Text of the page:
Cavity-enhanced absorption sensor for carbon monoxide in a rapid compression machine
KAUST DepartmentChemical Kinetics & Laser Sensors Laboratory
Clean Combustion Research Center
Mechanical Engineering Program
Physical Science and Engineering (PSE) Division
KAUST Grant NumberBAS/1/1300-01-01
Print Publication Date2019
Embargo End Date2020-12-14
Permanent link to this recordhttp://hdl.handle.net/10754/660230
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AbstractA sensor based on cavity-enhanced absorption spectroscopy (CEAS) was implemented for the first time in a rapid compression machine (RCM) for carbon monoxide concentration measurements. The sensor consisted of a pulsed quantum cascade laser (QCL) coupled to a low-finesse cavity in the RCM using an off-axis alignment. The QCL was tuned near 4.89μm to probe the P(23) ro-vibrational line of CO. The pulsed mode operation resulted in rapid frequency down-chirp (6.52 cm-1/μs) within the pulse as well as a high time resolution (10 μs). The combination of rapid frequency down-chirp and off-axis cavity alignment enabled a near complete suppression of the cavity coupling noise. A CEAS gain factor of 133 was demonstrated in experiments, resulting in a much lower noise-equivalent detection limit than a single-pass arrangement. The sensor thus presents many opportunities for measuring CO formation at low temperatures and for studying kinetics using dilute reactive environments; one such application is demonstrated in this work using dilute n-heptane/air mixtures in the RCM. The formation of CO during first-stage ignition of n-heptane was measured over 802-899K at a nominal pressure of 10bar. These conditions correspond to the NTC region of n-heptane and such results provide useful metrics to test and compare the predictions of low-temperature heat release by different kinetic models.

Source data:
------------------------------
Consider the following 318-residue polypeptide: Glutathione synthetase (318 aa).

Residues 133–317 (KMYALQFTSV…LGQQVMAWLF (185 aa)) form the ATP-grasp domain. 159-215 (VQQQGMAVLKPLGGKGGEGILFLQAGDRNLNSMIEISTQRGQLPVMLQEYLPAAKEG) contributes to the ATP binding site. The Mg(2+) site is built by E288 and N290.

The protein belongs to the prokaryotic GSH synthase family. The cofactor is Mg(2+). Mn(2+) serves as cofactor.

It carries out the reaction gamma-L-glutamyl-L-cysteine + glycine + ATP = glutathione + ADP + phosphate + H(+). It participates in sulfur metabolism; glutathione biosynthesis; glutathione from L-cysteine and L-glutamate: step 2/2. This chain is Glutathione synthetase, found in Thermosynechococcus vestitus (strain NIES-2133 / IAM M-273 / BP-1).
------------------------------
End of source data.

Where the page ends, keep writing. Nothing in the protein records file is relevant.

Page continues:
CitationNasir, E. F., & Farooq, A. (2019). Cavity-enhanced absorption sensor for carbon monoxide in a rapid compression machine. Proceedings of the Combustion Institute, 37(2), 1297–1304. doi:10.1016/j.proci.2018.05.015
SponsorsResearch reported in this publication was supported by funding from the Office of Sponsored Research at King Abdullah University of Science and Technology (KAUST) (BAS/1/1300-01-01).